Measurement of vertebral heart score (VHS)
The general principles followed for evaluation of cardiac radiographs were those advocated by Buchanan and Bucheler (1995). The vertebral heart score (VHS) compares the heart on the lateral view to the dog’s thoracic vertebrae. The long axis (L) of the heart was measured from the ventral border of the left main stem bronchus to the most distant ventral contour of the cardiac apex. This dimension reflects the combined size of left atrium and left ventricle and compared this to the vertebrae starting with the cranial edge of 4th thoracic vertebra (T4) and result expressed in units of vertebral lengths.The maximum short axis (S) of the heart was measured at the widest point of the cardiac silhouette on a line perpendicular to the long axis (L) at the level of the caudal vena cava and compare this to the thoracic vertebrae, again starting from the 4th thoracic vertebra (T4) (Fig 2). Vertebral Heart Score was calculated by using the formula:
V.H.S. = L+S = No. of vertebrae traversed.

Fig 2: Assesssment of verterbral heart score (VHS) to ascertain the cardiomegaly.

Measurement of cardio-thoracic ratio (CTR)
The Cardio-thoracic ratio (CTR) was assessed by comparing the greatest width of the heart silhouette and the distance between the thoracic walls in the same plane, according to methodology described by Mohammadyar et al., (2019) (Fig 3).

Fig 3: Estimation of cardio-thoracic ratio (CTR) in a ventro-dorsal chest radiograph in dog.

Echocardiographic examination
The echocardiographic examination of the dogs was carried out to evaluate the structural and functional alterations. The animals were kept in minimal stress conditions, so that the evaluation would not be affected. The hair from the thoracic area were clipped, usually between 3rd-5th  inter-costal space on right side. Adequate amount of coupling gel was applied after clipping, for echocardiographic evaluation (Fig 4). Evaluation of all the dogs was performed by using sector transducer having frequency 2-4 MHz by using the ultrasonography machine. Assessment of the cardiac parameters was done by using following views:

Fig 4: Placement of sector probe in a cut-out table to perform echocardiographic examination.

Long axis view
By placing the transducer over the palpable apex beat, on the right side with no angulation. At this position, left side of heart, ventricle and atrium was visualized, with part of right side. From the above position, the transducer was slightly rotated anticlockwise, while tilting it dorsally. This caused the sector plane to transect the aorta and permit the examination of left ventricular outflow tract and 4 chamber view.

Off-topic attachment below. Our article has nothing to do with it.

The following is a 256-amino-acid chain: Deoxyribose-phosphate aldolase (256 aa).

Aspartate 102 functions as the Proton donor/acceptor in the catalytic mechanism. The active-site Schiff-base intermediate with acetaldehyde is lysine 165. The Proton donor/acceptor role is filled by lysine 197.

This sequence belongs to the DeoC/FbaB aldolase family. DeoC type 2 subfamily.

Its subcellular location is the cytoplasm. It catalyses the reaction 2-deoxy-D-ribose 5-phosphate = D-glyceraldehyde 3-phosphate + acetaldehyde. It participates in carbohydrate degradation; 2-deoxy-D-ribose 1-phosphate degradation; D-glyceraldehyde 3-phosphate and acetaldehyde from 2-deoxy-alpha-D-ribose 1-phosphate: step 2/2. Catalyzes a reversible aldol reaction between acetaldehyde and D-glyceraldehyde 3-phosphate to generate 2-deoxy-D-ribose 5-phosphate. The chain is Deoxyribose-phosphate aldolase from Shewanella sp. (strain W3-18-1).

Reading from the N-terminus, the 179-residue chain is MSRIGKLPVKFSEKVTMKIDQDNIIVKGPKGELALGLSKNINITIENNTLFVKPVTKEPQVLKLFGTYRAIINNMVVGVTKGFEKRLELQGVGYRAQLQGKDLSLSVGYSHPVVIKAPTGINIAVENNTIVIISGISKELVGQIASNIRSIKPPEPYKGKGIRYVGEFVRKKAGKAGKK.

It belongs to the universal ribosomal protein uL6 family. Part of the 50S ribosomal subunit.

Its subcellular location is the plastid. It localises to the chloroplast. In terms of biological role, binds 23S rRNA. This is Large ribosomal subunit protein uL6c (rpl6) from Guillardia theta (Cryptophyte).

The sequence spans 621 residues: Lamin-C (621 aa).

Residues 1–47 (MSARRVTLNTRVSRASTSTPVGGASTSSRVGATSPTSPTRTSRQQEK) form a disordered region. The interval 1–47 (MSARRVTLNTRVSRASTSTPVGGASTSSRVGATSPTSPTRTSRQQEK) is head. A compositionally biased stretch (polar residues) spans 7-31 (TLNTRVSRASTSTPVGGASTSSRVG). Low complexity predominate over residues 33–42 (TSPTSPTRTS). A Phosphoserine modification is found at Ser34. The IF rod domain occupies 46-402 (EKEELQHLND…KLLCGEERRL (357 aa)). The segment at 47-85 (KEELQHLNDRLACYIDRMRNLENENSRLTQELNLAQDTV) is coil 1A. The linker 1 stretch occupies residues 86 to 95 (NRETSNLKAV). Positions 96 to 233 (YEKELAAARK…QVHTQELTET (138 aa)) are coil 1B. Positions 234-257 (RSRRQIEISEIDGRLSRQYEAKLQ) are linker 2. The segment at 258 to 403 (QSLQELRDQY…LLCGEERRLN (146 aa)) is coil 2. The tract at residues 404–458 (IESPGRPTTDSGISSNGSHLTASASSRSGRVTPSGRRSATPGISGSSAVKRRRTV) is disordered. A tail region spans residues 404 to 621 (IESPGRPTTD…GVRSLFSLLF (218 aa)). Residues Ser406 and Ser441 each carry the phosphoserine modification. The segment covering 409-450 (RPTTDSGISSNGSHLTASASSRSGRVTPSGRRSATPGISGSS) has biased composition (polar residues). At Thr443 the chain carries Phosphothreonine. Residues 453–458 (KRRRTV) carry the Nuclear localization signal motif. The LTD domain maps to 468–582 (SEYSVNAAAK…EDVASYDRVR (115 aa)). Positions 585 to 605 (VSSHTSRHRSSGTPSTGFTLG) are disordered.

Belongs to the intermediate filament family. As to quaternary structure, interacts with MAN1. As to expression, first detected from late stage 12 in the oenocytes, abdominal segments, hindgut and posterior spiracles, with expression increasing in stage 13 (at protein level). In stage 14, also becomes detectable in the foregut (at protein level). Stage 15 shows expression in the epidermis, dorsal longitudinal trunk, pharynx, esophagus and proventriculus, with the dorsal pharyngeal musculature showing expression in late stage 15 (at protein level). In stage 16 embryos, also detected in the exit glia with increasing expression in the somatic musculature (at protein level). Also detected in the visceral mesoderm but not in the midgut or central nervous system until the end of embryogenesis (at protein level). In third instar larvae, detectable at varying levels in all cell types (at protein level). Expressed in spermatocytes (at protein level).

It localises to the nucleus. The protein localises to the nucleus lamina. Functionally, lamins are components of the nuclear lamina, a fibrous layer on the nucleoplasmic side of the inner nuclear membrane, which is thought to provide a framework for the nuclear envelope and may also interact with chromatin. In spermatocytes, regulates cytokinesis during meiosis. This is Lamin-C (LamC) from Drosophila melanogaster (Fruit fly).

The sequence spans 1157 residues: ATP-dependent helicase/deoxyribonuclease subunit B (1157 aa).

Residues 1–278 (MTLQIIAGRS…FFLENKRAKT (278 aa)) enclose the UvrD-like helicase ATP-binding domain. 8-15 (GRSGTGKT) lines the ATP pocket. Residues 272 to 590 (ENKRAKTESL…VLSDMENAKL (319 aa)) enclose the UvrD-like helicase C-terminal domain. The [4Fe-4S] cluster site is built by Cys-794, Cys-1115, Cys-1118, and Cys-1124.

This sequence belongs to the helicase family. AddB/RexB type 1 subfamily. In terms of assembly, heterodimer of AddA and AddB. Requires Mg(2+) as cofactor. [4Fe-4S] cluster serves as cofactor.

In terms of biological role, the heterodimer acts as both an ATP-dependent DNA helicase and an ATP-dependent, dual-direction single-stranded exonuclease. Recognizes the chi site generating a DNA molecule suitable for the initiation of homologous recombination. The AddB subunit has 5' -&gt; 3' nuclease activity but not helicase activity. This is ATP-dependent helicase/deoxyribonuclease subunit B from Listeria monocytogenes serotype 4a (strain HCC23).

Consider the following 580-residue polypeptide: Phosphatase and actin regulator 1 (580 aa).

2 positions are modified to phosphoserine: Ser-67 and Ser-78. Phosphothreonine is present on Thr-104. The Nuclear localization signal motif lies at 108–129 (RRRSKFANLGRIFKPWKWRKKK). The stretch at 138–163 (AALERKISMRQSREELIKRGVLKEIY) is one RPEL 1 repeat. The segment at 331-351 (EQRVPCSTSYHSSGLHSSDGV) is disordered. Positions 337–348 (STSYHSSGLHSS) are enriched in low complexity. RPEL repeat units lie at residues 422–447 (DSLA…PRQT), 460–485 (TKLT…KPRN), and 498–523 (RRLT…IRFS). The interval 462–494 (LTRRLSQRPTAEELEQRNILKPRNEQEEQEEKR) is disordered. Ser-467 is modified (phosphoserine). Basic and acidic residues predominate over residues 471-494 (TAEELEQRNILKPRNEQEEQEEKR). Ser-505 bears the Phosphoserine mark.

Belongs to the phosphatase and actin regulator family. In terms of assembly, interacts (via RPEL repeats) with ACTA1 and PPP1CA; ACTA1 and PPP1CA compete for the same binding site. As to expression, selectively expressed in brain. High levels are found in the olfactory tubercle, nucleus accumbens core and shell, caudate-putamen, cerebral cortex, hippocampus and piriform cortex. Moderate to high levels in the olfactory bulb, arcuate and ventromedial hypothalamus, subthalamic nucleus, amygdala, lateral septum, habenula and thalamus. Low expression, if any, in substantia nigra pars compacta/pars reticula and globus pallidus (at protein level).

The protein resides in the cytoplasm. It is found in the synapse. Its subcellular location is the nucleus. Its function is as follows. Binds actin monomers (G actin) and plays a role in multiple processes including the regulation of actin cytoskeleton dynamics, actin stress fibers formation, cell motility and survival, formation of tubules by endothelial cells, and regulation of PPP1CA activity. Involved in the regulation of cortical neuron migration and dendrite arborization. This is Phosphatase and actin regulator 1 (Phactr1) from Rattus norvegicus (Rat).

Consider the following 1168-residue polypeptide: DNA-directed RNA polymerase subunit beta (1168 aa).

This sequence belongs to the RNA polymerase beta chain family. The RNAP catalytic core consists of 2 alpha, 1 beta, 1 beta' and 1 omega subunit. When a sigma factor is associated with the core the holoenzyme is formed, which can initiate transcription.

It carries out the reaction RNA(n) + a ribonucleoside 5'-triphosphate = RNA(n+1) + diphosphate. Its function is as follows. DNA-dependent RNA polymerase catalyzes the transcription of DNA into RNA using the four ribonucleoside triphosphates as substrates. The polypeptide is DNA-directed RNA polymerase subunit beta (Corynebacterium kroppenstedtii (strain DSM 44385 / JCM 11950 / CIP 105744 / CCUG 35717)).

Short axis view
Transverse or short axis image of the heart was obtained by rotating the transducer towards the sternum with reference mark turned 90 degrees from its location from long axis plane. This view permitted the examination of left ventricle with papillary muscle, mitral valve, heart-base aorta and heart base pulmonary artery. B-mode was used for the visualisation of the chambers and normal morphology of the heart and M-mode for the assessment of the diameter of various chambers of heart whereas, colour Doppler was used to check valvular leakage (valvular regurgitation).
Total 6245 cases were registered at Veterinary Clinical Complex (V.C.C.) during the period of six months (October, 2019 to March, 2020). Out of these 4509 (72.20%) cases were of canine, in which 109 (2.41%) were found having various symptoms of cardiac disease such as laboured breathing, exercise intolerance, distended abdomen, frequent coughing, dyspnoea, hind limb weakness, ascites, obesity and fainting or collapsing. On further examination, out of 109 cases only 60 (1.30%) cases were found to be of cardiac origin (Table 1). Badsar et al., (2018) reported that overall prevalence of cardiac abnormalities in dogs was 2.41% (40/1655) while Haritha et al., (2017) and Himalini et al., (2017) reported overall prevalence of cardiovascular diseases to be 1.77% and 1.61%, respectively which is in accordance to the present study.

Table 1: Incidence of cardiac disorders in dogs.

Distribution of dogs after screening
The data recorded is presented in Table 2. Among the total cases (109) showing clinical signs of cardiac affections majority of dogs, 60 (55.04%) were diagnosed with various types of arrhythmias, pericardial effusion, dilated cardiomyopathy and hypertrophy. The diagnostic modalities revealed that 15 (13.76%) cases were having kidney affections, 26 (23.85%) cases showed ascites due to non-cardiac origin and 8 (7.33%) cases were having splenic and other affections. Vishnurahav et al., (2018) screened 203 suspected cases for cardiac disorders and reported the prevalence of cardiac disorders to be 28.07% (57/203) whereas Badsar et al., (2018) and Kumar et al., (2011) reported 40.81% and 55.30% prevalence of cardiac diseases amongst suspected cases. The clinical signs that are expressed by dogs having cardiac disease can be exhibited while ailments of other organ systems also. Hence, the cases having symptoms related to cardiac disease can also be caused by derangement in physiological activity of other biological tissues too.